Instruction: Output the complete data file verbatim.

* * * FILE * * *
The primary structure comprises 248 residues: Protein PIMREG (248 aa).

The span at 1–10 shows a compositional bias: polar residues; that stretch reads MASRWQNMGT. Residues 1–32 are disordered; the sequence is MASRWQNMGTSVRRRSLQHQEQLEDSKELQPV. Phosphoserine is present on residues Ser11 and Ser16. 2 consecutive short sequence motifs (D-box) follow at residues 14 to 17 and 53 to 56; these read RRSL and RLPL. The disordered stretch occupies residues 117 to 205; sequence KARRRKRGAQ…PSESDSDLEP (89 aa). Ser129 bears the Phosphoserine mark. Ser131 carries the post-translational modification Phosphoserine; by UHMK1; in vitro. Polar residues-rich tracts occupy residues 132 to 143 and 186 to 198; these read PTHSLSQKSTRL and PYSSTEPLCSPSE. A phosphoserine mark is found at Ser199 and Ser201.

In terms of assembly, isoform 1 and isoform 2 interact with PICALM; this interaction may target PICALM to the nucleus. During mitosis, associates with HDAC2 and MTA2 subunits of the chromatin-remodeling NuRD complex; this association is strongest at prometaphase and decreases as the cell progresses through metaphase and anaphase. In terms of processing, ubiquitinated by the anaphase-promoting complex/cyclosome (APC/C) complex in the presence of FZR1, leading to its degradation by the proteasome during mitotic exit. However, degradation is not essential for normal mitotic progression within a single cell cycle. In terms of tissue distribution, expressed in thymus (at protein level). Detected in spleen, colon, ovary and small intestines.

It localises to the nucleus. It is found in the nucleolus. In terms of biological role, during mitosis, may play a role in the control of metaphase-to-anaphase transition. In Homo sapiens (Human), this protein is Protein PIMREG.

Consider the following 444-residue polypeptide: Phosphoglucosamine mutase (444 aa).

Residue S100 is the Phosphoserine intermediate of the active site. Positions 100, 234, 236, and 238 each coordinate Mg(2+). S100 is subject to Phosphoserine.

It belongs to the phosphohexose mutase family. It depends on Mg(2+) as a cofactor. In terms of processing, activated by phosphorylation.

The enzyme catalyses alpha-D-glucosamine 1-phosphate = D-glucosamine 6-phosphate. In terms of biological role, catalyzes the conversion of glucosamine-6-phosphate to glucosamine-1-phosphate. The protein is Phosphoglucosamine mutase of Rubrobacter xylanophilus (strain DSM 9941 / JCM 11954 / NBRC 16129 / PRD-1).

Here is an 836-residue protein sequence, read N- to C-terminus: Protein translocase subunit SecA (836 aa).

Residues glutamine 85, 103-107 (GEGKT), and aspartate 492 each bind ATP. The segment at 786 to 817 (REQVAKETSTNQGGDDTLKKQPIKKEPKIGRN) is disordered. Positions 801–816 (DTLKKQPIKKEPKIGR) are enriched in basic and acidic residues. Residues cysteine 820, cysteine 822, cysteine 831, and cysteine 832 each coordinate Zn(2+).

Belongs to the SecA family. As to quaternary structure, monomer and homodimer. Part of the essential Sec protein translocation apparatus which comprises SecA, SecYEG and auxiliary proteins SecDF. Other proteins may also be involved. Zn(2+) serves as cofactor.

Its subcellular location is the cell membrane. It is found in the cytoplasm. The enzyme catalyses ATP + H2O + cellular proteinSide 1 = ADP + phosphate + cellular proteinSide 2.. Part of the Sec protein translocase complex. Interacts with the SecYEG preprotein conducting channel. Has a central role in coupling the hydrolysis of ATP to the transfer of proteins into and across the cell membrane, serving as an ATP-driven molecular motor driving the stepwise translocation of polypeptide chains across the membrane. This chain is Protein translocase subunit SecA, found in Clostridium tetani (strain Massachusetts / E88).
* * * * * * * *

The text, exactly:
The primary structure comprises 248 residues: Protein PIMREG (248 aa).

The span at 1–10 shows a compositional bias: polar residues; that stretch reads MASRWQNMGT. Residues 1–32 are disordered; the sequence is MASRWQNMGTSVRRRSLQHQEQLEDSKELQPV. Phosphoserine is present on residues Ser11 and Ser16. 2 consecutive short sequence motifs (D-box) follow at residues 14 to 17 and 53 to 56; these read RRSL and RLPL. The disordered stretch occupies residues 117 to 205; sequence KARRRKRGAQ…PSESDSDLEP (89 aa). Ser129 bears the Phosphoserine mark. Ser131 carries the post-translational modification Phosphoserine; by UHMK1; in vitro. Polar residues-rich tracts occupy residues 132 to 143 and 186 to 198; these read PTHSLSQKSTRL and PYSSTEPLCSPSE. A phosphoserine mark is found at Ser199 and Ser201.

In terms of assembly, isoform 1 and isoform 2 interact with PICALM; this interaction may target PICALM to the nucleus. During mitosis, associates with HDAC2 and MTA2 subunits of the chromatin-remodeling NuRD complex; this association is strongest at prometaphase and decreases as the cell progresses through metaphase and anaphase. In terms of processing, ubiquitinated by the anaphase-promoting complex/cyclosome (APC/C) complex in the presence of FZR1, leading to its degradation by the proteasome during mitotic exit. However, degradation is not essential for normal mitotic progression within a single cell cycle. In terms of tissue distribution, expressed in thymus (at protein level). Detected in spleen, colon, ovary and small intestines.

It localises to the nucleus. It is found in the nucleolus. In terms of biological role, during mitosis, may play a role in the control of metaphase-to-anaphase transition. In Homo sapiens (Human), this protein is Protein PIMREG.

Consider the following 444-residue polypeptide: Phosphoglucosamine mutase (444 aa).

Residue S100 is the Phosphoserine intermediate of the active site. Positions 100, 234, 236, and 238 each coordinate Mg(2+). S100 is subject to Phosphoserine.

It belongs to the phosphohexose mutase family. It depends on Mg(2+) as a cofactor. In terms of processing, activated by phosphorylation.

The enzyme catalyses alpha-D-glucosamine 1-phosphate = D-glucosamine 6-phosphate. In terms of biological role, catalyzes the conversion of glucosamine-6-phosphate to glucosamine-1-phosphate. The protein is Phosphoglucosamine mutase of Rubrobacter xylanophilus (strain DSM 9941 / JCM 11954 / NBRC 16129 / PRD-1).

Here is an 836-residue protein sequence, read N- to C-terminus: Protein translocase subunit SecA (836 aa).

Residues glutamine 85, 103-107 (GEGKT), and aspartate 492 each bind ATP. The segment at 786 to 817 (REQVAKETSTNQGGDDTLKKQPIKKEPKIGRN) is disordered. Positions 801–816 (DTLKKQPIKKEPKIGR) are enriched in basic and acidic residues. Residues cysteine 820, cysteine 822, cysteine 831, and cysteine 832 each coordinate Zn(2+).

Belongs to the SecA family. As to quaternary structure, monomer and homodimer. Part of the essential Sec protein translocation apparatus which comprises SecA, SecYEG and auxiliary proteins SecDF. Other proteins may also be involved. Zn(2+) serves as cofactor.

Its subcellular location is the cell membrane. It is found in the cytoplasm. The enzyme catalyses ATP + H2O + cellular proteinSide 1 = ADP + phosphate + cellular proteinSide 2.. Part of the Sec protein translocase complex. Interacts with the SecYEG preprotein conducting channel. Has a central role in coupling the hydrolysis of ATP to the transfer of proteins into and across the cell membrane, serving as an ATP-driven molecular motor driving the stepwise translocation of polypeptide chains across the membrane. This chain is Protein translocase subunit SecA, found in Clostridium tetani (strain Massachusetts / E88).